Get Right To It: Open the Seal of Hesitation!

“He who hesitates is lost.” — Old saying, common to many cultures.

Get Right To It: Open the Seal of Hesitation!  by Laura StackWe’ve all been there, perched on the edge of a project, ready to dive in…but for some reason, we just can’t. We’re not psychologically ready.

It’s not always about procrastination or perfectionism, the dreaded Ps that often undermine Productivity…though often they contribute to the hesitation. Part of it may be fear of the future or of failure; some may be uncertainty about whether it’s the best path. Whatever the cause, the end result is that we stand frozen on the edge of a precipice, like a newbie skydiver hesitating at the hatch of the airplane. And like one of those skydivers, we may have to be pushed to get us out the door. But hey, as long as you’ve packed your chute right and keep your wits about you, you’ll survive.

Moving Right Along…

Let’s look at a few ways to get it into gear and break that seal of hesitation, assuming you’re prepared and truly ready to go.

1. Set a drop-deal deadline—with a penalty. It’s easy to get lost in the details of planning. But you can’t drag it on indefinitely, unlike the video-game maker 3D Realms, which wasted more than 12 years, millions of dollars, and all their shareholder and customer goodwill on a sequel to the popular game series Duke Nukem back in the 2000s. Their failure basically killed the company (someone else finished the game two years later). Since you want to survive, set a date for implementing your work and stick to it like glue. Let everyone know that date, and punish yourself—or have your manager do it—if you fail to meet it. Skipping dessert for a week won’t cut it; make the loss financial, like losing a bonus, or ego-damaging, like someone sending a scornful letter about how you’ve failed them and yourself. (It doesn’t have to be something everyone knows about.) Maybe next time you’ll get the lead out.

2. Prepare for all reasonable contingencies. Look at all the difficulties you’re likely to face, whether human, mechanical, industrial, or social, and make plans for them. Don’t take this too far, though, or you’ll never break that seal. And remember: no matter what you think up, Murphy’s Law will be in full effect, or someone just might find a whole new way to screw it up. We’re clever monkeys that way.

3. Be willing to handle the details on the fly. Tell yourself that once you’ve made the leap, you can deal with the details as they pop up. This is the logical thing to do, because you can’t guess the future. What if Microsoft releases a similar product on the same day? You’ll have to scramble to differentiate yours. If a weird bug shows up in beta-testing, jump on it and fix it. If your marketing department can’t sell its way out of a wet paper bag, work around them somehow. You get the drift.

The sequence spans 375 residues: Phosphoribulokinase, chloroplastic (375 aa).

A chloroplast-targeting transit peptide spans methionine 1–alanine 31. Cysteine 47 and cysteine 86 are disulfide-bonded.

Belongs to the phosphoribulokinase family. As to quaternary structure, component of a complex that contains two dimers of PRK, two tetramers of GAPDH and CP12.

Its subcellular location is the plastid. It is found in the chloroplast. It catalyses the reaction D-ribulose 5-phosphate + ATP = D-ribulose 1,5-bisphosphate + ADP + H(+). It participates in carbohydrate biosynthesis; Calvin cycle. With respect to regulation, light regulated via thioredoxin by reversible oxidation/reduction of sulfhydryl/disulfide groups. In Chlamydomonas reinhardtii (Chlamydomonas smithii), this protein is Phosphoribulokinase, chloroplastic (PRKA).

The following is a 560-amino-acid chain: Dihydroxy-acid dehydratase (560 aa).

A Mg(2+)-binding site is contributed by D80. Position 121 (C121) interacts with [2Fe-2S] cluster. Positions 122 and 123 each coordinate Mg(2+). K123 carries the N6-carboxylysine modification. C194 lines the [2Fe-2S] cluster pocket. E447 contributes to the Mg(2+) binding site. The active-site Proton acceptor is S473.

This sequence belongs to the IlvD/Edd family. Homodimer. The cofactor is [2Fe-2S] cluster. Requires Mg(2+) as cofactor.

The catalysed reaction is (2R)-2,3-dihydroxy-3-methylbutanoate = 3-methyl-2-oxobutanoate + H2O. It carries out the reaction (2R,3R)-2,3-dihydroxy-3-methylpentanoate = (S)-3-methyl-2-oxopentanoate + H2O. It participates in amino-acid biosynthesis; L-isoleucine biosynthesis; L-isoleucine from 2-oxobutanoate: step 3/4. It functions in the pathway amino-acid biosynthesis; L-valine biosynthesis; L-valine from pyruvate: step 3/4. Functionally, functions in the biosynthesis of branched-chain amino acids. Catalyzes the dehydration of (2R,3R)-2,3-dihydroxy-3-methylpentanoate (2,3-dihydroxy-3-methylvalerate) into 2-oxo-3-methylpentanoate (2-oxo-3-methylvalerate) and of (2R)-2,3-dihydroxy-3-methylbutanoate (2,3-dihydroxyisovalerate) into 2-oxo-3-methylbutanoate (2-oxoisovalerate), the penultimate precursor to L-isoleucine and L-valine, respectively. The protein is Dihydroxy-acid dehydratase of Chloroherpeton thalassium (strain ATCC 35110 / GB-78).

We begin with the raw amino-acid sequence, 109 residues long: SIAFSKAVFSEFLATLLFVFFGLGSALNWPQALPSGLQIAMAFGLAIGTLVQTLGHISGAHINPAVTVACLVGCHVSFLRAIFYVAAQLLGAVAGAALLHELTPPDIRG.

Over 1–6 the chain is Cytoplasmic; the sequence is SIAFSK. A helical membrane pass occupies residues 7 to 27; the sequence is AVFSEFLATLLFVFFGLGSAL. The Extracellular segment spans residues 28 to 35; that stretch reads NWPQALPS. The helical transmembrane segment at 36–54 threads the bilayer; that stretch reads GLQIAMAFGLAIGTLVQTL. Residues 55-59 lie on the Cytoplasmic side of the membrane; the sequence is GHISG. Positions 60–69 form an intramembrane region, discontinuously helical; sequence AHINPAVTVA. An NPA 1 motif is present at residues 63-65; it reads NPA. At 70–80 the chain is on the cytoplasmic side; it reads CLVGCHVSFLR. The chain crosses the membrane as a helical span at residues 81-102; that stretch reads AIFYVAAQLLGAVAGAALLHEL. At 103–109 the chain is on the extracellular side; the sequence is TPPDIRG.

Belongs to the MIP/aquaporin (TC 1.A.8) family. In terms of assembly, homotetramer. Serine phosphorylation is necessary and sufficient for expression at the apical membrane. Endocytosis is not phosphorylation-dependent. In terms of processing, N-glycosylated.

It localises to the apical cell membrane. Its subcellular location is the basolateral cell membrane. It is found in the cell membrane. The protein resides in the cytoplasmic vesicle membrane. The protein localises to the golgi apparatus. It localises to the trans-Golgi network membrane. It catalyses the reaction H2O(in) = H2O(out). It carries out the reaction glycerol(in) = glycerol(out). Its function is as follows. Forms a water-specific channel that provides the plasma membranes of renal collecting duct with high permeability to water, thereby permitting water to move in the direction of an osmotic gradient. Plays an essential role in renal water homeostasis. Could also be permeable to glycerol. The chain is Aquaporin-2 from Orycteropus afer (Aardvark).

4. Be ready to process the feedback. Shortly after the word go, people will start providing feedback on your project… feedback being business-speak for “criticism.” But as the cool kids say, it’s all good. Ignore the bad stuff, but take the constructive feedback and cycle it back into the project, just like you’ll handle the unexpected details of Point #3. You’ll end up with a better product or service for it—or you’ll soon know it’s time to cut your losses and go back to the drawing board.

5. Work through your emotional issues. Sometimes, the only thing stopping you from starting is because you don’t wanna. Well, how come? We’ll assume you aren’t lazy, or you wouldn’t be trying to improve your performance by reading things like this! But that doesn’t mean you don’t have a good reason for not diving in. Think deeply about why you might be hesitant to start the project. Is your subconscious telling you something that your conscious mind can’t or won’t see? Maybe there’s a flaw in your reasoning, or in the product, that you need to confront. Or could it be that you’re just sick and tired of work and can’t stand the thought of starting another project? In that case, maybe you need some time off. If these reasons don’t apply, give it more thought until you find what does. Talking it over with someone who’s unbiased might help.

Taking the Plunge

I saw a great T-shirt the other day. It read, “Humpty didn’t fall. He was pushed.”

Nothing ever works the way it’s supposed to. You might think that that’s pretty much a Captain Obvious thing to say, but sometimes in the bustle to get stuff done, it’s easy to lose track of the truisms. If you find yourself hesitating on the end of the diving board and don’t really know why, especially when the metaphorical water’s just a few feet below, take a hard look at yourself and figure it out, using the above methods. But don’t wait too long. You still need to dive in soon…lest you be pushed, like the late Mr. Dumpty.

© 2014 Laura Stack. Laura Stack, MBA, is America’s Premier Expert in Productivity™. For over 20 years, Laura has worked with business leaders to execute more efficiently, boost performance, and accelerate results in the workplace. Her company, The Productivity Pro, Inc., provides productivity workshops around the globe to help attendees achieve Maximum Results in Minimum Time®. Laura is the bestselling author of six books, with over 20 foreign editions, published by Random House, Wiley, and Berrett-Koehler, including her newest work, Execution IS the Strategy (March 2014). Widely regarded as one of the leading experts in the field of performance and workplace issues, Laura has been featured on the CBS Early Show, CNN, the Wall Street Journal, and the New York Times. Connect via her website, Facebook, or Twitter.